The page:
Mr. Rom­ney found him­self boxed in due to his strongly worded ed­i­to­rial for the New York Times in No­vem­ber, 2008. The col­umn said he would sup­port gov­ern­ment guar­an­tees of pri­vate loans, and Mr. Rom­ney and his sur­ro­gates ar­gued in vain that Mr. Obama ac­tu­ally fol­lowed his ad­vice, since the com­pa­nies lit­er­ally went through a man­aged bank­ruptcy.

A slip of the tongue at a rally in De­fi­ance Oct. 25 may have sealed Mr. Rom­ney's fate. Quot­ing from a news re­port that Chrysler said was in­ac­cu­rate, Mr. Rom­ney told the crowd he heard Chrysler was con­sid­er­ing mov­ing all of its Jeep pro­duc­tion to China.

Mr. Rom­ney backed away slightly but not much when he pro­duced a round of ra­dio and TV ads that sounded like they threat­ened the same thing.

Far from phas­ing out pro­duc­tion, Chrysler is in the pro­cess of in­vest­ing $500 mil­lion in its Toledo plant with plans to hire 1,100 ad­di­tional work­ers in 2013.

Jim Ru­volo, of Ot­tawa Hills, a for­mer state Demo­cratic chair­man, said he urged the Obama cam­paign early in 2011 to tar­get the auto bail­out in Ohio.

"I said if you’re go­ing to win this state it’s be­cause of the auto res­cue," Mr. Ru­volo said. He said exit polls showed that a ma­jor­ity of vot­ers ap­proved of the auto res­cue. "He wouldn't even have been in the ball­game with­out it.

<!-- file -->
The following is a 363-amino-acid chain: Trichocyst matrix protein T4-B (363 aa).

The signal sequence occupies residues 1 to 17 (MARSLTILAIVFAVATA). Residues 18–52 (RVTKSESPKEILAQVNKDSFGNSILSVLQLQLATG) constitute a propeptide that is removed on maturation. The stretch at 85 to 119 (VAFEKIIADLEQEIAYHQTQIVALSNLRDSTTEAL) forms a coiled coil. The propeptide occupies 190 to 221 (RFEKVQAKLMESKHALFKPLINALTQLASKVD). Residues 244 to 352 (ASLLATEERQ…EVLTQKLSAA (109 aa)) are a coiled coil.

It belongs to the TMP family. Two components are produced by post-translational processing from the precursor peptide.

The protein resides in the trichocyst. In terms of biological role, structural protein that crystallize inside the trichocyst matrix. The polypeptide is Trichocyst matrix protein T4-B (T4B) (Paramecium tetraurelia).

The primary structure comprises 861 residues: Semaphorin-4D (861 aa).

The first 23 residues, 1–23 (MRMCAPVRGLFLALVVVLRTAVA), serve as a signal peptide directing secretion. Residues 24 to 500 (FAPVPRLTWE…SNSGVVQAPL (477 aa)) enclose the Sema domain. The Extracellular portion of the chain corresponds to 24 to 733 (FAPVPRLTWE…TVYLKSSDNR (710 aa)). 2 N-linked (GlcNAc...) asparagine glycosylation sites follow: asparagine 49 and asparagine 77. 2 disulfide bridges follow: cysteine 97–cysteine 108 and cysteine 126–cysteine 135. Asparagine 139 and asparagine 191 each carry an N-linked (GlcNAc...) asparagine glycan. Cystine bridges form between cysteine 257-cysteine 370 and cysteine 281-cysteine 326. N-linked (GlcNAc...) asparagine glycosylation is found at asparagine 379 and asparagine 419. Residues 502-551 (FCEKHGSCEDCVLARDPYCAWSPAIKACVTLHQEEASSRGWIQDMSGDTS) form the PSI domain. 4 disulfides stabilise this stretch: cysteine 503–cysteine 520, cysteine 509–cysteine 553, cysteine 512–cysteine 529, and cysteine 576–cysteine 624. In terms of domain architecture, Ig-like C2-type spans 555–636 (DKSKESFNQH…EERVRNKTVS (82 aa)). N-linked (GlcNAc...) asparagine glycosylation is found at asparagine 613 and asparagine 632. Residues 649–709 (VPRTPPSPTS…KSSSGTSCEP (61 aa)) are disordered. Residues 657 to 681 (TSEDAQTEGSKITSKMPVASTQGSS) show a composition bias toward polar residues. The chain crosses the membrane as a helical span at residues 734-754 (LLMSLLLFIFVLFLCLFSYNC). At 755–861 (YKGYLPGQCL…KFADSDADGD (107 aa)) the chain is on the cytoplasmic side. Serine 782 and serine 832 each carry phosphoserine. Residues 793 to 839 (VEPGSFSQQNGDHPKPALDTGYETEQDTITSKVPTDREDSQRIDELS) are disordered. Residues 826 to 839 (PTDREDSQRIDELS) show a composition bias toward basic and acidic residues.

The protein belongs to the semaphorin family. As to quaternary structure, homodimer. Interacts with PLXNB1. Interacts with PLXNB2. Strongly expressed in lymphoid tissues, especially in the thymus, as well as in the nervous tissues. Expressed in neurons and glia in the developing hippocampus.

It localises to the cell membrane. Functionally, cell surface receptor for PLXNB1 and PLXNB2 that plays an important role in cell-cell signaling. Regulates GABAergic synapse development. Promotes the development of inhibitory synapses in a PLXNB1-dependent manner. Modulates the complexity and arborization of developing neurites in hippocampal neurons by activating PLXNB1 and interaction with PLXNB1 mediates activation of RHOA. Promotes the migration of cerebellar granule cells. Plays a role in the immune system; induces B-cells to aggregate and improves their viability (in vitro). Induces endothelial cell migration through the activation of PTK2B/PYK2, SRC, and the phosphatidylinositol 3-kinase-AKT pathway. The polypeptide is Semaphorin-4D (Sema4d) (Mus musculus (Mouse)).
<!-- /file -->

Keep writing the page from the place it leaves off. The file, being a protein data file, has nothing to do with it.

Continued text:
Republican presidential candidate and former Massachusetts Gov. Mitt Romney waves to supporters before conceding at his election night rally. Republican presidential candidate and former Massachusetts Gov. Mitt Romney waves to supporters before conceding at his election night rally.
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"I ques­tion why the Rom­ney peo­ple raised it the way they did in the end. It just called at­ten­tion to his bank­ruptcy state­ment. They may have been des­per­ate," Mr. Ru­volo said.

Ken Lortz, the di­rec­tor of the United Auto Work­ers union for the states of Ohio and In­di­ana, said the auto res­cue gal­va­nized work­ers in sup­port of Mr. Obama.

"Ohio’s got more auto sup­plier plants than any other state. That’s just huge in this en­tire cam­paign. I truly be­lieve this coun­try could have suf­fered an­other Great De­pres­sion if not for those auto loans," Mr. Lortz said. "I've seen work­ers re­ally ex­cited and en­er­gized about this cam­paign, but when the Jeep com­ments came out, that just took it to an­other level. And when he kept re­peat­ing those com­ments in com­mer­cials, we used that to just fur­ther en­er­gize our folks."

Mr. Obama and Mr. Rom­ney each made more than 30 cam­paign ap­pear­ances in Ohio just since May, fol­low­ing the end of the di­vi­sive Re­pub­li­can pri­mary elec­tion. Their wives and run­ning mates also made cam­paign ap­pear­ances, as did Jill Biden, wife of the Vice Pres­i­dent.

More money was spent on the pres­i­den­tial cam­paign in Ohio than in any other state, ac­cord­ing to a re­port in the Na­tional Jour­nal -- $116 mil­lion by the two cam­paigns.

Pres­i­dent Obama made two cam­paign trips into Toledo. On July 5 he launched a three-day bus tour of north­ern Ohio at the Wol­cott House Mu­seum Com­plex in Maumee, with stops in Oak Har­bor, an out­door fruit stand near Port Clin­ton, and San­dusky, and con­tin­u­ing on through Cuya­hoga County to Pitts­burgh.

On Sept. 3, La­bor Day, Pres­i­dent Obama led a spir­ited rally of union sup­port­ers in Scott High School, af­ter shak­ing hands and mak­ing small talk in an un­an­nounced stop at Rick's City Diner near the Univer­sity of Toledo. He also cam­paigned in Lima and Bowl­ing Green.